Fronteras Americanas (American Borders): Canadian playwright Guillermo Verdecchia’s award-winning 1993 one man play, with updated multi-media effects and references (Javier Bardem, Penelope Cruz) is a thought-provoking, highly creative exploration of the impact borders can have on our lives, from the personal to the global. Taut with evocative language (English and Spanish) and resounding dramatic rhythm, the play evolves from cultural etymology through satire, stereotype expose, dream sequence and flashback. David Wilson-Brown re-creates Verdecchia’s semi-autobiographic work as if it were his own, raging and whispering, storming and elucidating a philosophical intellectual point with committed passion and easy, artistic fluency. Directed masterfully by UT/Arlington’s Dennis Maher, Wilson-Brown addresses his audience up close and personal, never hesitating to make direct eye contact or revel in the occasional discomfort he may cause a front row “gringo” with his hyper antics. Act II concludes as a manifesto for tolerance and respect for personal borders while acknowledging what the 1819 Simon Bolivar Congress of Angostura resolved, that “we were all born of one mother America.”
RATING: “Must see” theatre, a fine example of social commentary wedded to pure theatrical entertainment. Resumes Sat., March 10 at 5pm, Sunday March 11 at 2pm
12 Scene Madness by the Purple Crayon of Yale: Here’s a quirky entertainment, part of an almost 30-year-old tradition by energetic undergraduate students at prestigious Yale University. An hour-long immersion in the art and craft of improvisation, as such its success (and entertainment value) can depend on the scene and character suggestions that the audience provides. Along the lines of jazz riffing, the group creates vignettes on the spot based on audience’s suggestions and rides them out until they fizzle. This is REALLY hard to do, folks, and maintain vitality and originality for more than about fifteen minutes. The performance I witnessed was c. 95% successful with some truly interesting scenes and characters developed and explored. Local groups attempting to pull this off tend to go flat within the first ten minutes and rely too heavily on frat-boy style humor and bathroom/ body function jokes. The Purple Crayon bunch score 100% in my book for non-scatalogical, unpredictable, imaginative material. They far outpaced the national tour of “Second City Improv” that stopped in Dallas last fall and seemed uninspired, almost canned. Given the energy the Yale Purples expend, I imagine they eat heartily and sleep like logs afterwards. Is improvisation your thing? Here’s where to see it done right. http://www.yale.edu/crayon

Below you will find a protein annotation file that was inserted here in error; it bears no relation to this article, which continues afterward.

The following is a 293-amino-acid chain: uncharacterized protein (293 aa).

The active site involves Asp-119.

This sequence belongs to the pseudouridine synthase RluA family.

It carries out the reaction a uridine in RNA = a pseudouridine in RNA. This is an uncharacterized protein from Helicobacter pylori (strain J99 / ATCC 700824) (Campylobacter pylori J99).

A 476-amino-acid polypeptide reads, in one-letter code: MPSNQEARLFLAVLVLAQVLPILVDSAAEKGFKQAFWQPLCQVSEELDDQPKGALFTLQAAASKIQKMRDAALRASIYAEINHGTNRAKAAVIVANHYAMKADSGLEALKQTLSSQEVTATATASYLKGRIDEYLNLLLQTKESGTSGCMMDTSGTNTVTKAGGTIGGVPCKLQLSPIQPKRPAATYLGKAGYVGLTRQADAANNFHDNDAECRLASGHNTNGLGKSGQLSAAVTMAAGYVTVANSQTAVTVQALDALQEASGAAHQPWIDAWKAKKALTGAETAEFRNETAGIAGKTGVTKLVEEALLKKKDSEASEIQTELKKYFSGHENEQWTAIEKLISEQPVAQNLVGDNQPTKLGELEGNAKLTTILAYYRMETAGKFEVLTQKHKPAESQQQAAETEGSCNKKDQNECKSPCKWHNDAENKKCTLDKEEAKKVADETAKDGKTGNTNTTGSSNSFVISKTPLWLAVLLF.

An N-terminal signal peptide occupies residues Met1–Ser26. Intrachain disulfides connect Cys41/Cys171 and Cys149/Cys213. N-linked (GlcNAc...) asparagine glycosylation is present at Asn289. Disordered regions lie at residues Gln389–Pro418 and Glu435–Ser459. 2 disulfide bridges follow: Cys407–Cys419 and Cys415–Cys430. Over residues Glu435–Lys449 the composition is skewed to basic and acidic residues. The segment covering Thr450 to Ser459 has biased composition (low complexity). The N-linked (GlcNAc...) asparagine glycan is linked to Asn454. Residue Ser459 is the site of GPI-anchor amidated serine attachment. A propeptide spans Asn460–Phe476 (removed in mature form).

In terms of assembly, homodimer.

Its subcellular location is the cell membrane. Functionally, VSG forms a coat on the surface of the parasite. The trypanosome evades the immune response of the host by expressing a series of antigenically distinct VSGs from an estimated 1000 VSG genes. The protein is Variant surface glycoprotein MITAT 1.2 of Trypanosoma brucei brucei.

RATING: “Might see”, a must if it’s your bag. Only one show, and it’s now past tense. Saturday March 3, 10pm
Raspberry Fizz: Audacity Theatre Lab brings out Brad McEntire’s sweet little “short story” of a play about two mid 20th century teen-agers on a stoop, learning to negotiate the tricky pathways of male/female attraction and communication, while a carnival barker interjects a darker level of commentary on life’s risks in a nearby fantasy reality. It’s charming to watch, directed handily by Andy Baldwin, and features regional favorites Jeff Swearingen, Natalie Young and Shane Beeson in its three roles with minor props or set elements. It feels like a work in the germinating stage, more of an appetizer than a full meal. Cleverly written and very well acted, you’ll finish wanting to know what happens next….
RATING: “Might see”, depending on what it’s paired with. Runs Tuesday, March 6 at 7:30pm, and Friday, March 8 at 8pm.